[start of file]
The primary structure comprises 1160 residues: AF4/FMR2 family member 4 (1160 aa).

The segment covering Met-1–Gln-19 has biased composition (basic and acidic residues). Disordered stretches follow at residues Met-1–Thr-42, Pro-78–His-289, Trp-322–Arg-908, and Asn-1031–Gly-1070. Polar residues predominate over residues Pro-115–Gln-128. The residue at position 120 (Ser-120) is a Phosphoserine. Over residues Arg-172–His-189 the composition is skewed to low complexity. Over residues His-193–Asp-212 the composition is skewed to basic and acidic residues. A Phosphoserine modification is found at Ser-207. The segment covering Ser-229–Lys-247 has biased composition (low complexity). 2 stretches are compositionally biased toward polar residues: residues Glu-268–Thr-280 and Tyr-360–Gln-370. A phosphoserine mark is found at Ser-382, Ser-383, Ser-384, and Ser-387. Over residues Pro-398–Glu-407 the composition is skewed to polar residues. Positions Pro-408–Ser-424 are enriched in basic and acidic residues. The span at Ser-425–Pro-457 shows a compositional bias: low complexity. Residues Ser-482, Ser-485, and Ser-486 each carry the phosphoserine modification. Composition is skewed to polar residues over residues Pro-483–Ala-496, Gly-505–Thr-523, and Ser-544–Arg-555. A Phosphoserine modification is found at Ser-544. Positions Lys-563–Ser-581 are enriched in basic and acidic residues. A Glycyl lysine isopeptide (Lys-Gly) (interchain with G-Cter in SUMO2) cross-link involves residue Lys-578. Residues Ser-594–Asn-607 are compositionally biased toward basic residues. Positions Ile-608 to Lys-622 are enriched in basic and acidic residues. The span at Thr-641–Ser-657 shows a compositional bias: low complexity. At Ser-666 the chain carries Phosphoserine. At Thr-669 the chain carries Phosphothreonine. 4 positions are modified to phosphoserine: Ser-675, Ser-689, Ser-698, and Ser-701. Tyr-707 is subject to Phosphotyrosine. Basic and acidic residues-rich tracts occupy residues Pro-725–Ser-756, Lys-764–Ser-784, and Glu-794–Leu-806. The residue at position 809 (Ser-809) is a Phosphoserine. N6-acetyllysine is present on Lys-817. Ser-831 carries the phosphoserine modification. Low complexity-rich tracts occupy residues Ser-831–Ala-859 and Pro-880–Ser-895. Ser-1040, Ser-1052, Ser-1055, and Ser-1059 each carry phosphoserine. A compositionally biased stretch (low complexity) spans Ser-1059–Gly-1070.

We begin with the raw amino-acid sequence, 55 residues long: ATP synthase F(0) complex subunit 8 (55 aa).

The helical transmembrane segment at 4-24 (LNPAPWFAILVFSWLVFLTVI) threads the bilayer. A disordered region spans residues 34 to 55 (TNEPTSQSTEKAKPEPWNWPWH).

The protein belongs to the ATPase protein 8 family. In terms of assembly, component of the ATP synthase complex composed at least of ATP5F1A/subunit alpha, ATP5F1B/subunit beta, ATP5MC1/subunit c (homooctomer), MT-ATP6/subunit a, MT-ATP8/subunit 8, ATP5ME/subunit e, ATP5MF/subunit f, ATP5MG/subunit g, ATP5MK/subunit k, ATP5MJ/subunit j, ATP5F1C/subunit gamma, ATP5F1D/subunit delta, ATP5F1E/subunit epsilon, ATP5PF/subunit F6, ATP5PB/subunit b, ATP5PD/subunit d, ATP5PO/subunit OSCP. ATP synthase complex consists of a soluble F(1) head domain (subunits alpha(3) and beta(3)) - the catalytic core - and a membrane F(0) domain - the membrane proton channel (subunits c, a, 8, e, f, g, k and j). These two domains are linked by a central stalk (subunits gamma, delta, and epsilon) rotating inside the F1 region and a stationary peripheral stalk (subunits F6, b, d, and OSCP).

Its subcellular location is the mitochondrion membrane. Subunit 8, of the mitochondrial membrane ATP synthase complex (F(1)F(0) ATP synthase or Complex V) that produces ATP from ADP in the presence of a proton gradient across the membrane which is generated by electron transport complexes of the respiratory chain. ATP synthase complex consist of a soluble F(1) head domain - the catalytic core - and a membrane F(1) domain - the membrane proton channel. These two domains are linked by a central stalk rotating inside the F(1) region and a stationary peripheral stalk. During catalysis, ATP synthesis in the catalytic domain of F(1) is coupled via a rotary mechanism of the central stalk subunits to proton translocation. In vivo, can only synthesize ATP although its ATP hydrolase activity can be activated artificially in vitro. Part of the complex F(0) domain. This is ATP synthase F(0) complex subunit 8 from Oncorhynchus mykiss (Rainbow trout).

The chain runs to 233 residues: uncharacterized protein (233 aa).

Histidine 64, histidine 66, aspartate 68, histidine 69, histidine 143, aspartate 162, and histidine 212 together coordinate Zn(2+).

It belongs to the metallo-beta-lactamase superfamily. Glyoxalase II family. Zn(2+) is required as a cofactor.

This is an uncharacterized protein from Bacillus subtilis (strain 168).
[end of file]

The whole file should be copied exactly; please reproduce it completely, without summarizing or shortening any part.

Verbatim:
The primary structure comprises 1160 residues: AF4/FMR2 family member 4 (1160 aa).

The segment covering Met-1–Gln-19 has biased composition (basic and acidic residues). Disordered stretches follow at residues Met-1–Thr-42, Pro-78–His-289, Trp-322–Arg-908, and Asn-1031–Gly-1070. Polar residues predominate over residues Pro-115–Gln-128. The residue at position 120 (Ser-120) is a Phosphoserine. Over residues Arg-172–His-189 the composition is skewed to low complexity. Over residues His-193–Asp-212 the composition is skewed to basic and acidic residues. A Phosphoserine modification is found at Ser-207. The segment covering Ser-229–Lys-247 has biased composition (low complexity). 2 stretches are compositionally biased toward polar residues: residues Glu-268–Thr-280 and Tyr-360–Gln-370. A phosphoserine mark is found at Ser-382, Ser-383, Ser-384, and Ser-387. Over residues Pro-398–Glu-407 the composition is skewed to polar residues. Positions Pro-408–Ser-424 are enriched in basic and acidic residues. The span at Ser-425–Pro-457 shows a compositional bias: low complexity. Residues Ser-482, Ser-485, and Ser-486 each carry the phosphoserine modification. Composition is skewed to polar residues over residues Pro-483–Ala-496, Gly-505–Thr-523, and Ser-544–Arg-555. A Phosphoserine modification is found at Ser-544. Positions Lys-563–Ser-581 are enriched in basic and acidic residues. A Glycyl lysine isopeptide (Lys-Gly) (interchain with G-Cter in SUMO2) cross-link involves residue Lys-578. Residues Ser-594–Asn-607 are compositionally biased toward basic residues. Positions Ile-608 to Lys-622 are enriched in basic and acidic residues. The span at Thr-641–Ser-657 shows a compositional bias: low complexity. At Ser-666 the chain carries Phosphoserine. At Thr-669 the chain carries Phosphothreonine. 4 positions are modified to phosphoserine: Ser-675, Ser-689, Ser-698, and Ser-701. Tyr-707 is subject to Phosphotyrosine. Basic and acidic residues-rich tracts occupy residues Pro-725–Ser-756, Lys-764–Ser-784, and Glu-794–Leu-806. The residue at position 809 (Ser-809) is a Phosphoserine. N6-acetyllysine is present on Lys-817. Ser-831 carries the phosphoserine modification. Low complexity-rich tracts occupy residues Ser-831–Ala-859 and Pro-880–Ser-895. Ser-1040, Ser-1052, Ser-1055, and Ser-1059 each carry phosphoserine. A compositionally biased stretch (low complexity) spans Ser-1059–Gly-1070.

We begin with the raw amino-acid sequence, 55 residues long: ATP synthase F(0) complex subunit 8 (55 aa).

The helical transmembrane segment at 4-24 (LNPAPWFAILVFSWLVFLTVI) threads the bilayer. A disordered region spans residues 34 to 55 (TNEPTSQSTEKAKPEPWNWPWH).

The protein belongs to the ATPase protein 8 family. In terms of assembly, component of the ATP synthase complex composed at least of ATP5F1A/subunit alpha, ATP5F1B/subunit beta, ATP5MC1/subunit c (homooctomer), MT-ATP6/subunit a, MT-ATP8/subunit 8, ATP5ME/subunit e, ATP5MF/subunit f, ATP5MG/subunit g, ATP5MK/subunit k, ATP5MJ/subunit j, ATP5F1C/subunit gamma, ATP5F1D/subunit delta, ATP5F1E/subunit epsilon, ATP5PF/subunit F6, ATP5PB/subunit b, ATP5PD/subunit d, ATP5PO/subunit OSCP. ATP synthase complex consists of a soluble F(1) head domain (subunits alpha(3) and beta(3)) - the catalytic core - and a membrane F(0) domain - the membrane proton channel (subunits c, a, 8, e, f, g, k and j). These two domains are linked by a central stalk (subunits gamma, delta, and epsilon) rotating inside the F1 region and a stationary peripheral stalk (subunits F6, b, d, and OSCP).

Its subcellular location is the mitochondrion membrane. Subunit 8, of the mitochondrial membrane ATP synthase complex (F(1)F(0) ATP synthase or Complex V) that produces ATP from ADP in the presence of a proton gradient across the membrane which is generated by electron transport complexes of the respiratory chain. ATP synthase complex consist of a soluble F(1) head domain - the catalytic core - and a membrane F(1) domain - the membrane proton channel. These two domains are linked by a central stalk rotating inside the F(1) region and a stationary peripheral stalk. During catalysis, ATP synthesis in the catalytic domain of F(1) is coupled via a rotary mechanism of the central stalk subunits to proton translocation. In vivo, can only synthesize ATP although its ATP hydrolase activity can be activated artificially in vitro. Part of the complex F(0) domain. This is ATP synthase F(0) complex subunit 8 from Oncorhynchus mykiss (Rainbow trout).

The chain runs to 233 residues: uncharacterized protein (233 aa).

Histidine 64, histidine 66, aspartate 68, histidine 69, histidine 143, aspartate 162, and histidine 212 together coordinate Zn(2+).

It belongs to the metallo-beta-lactamase superfamily. Glyoxalase II family. Zn(2+) is required as a cofactor.

This is an uncharacterized protein from Bacillus subtilis (strain 168).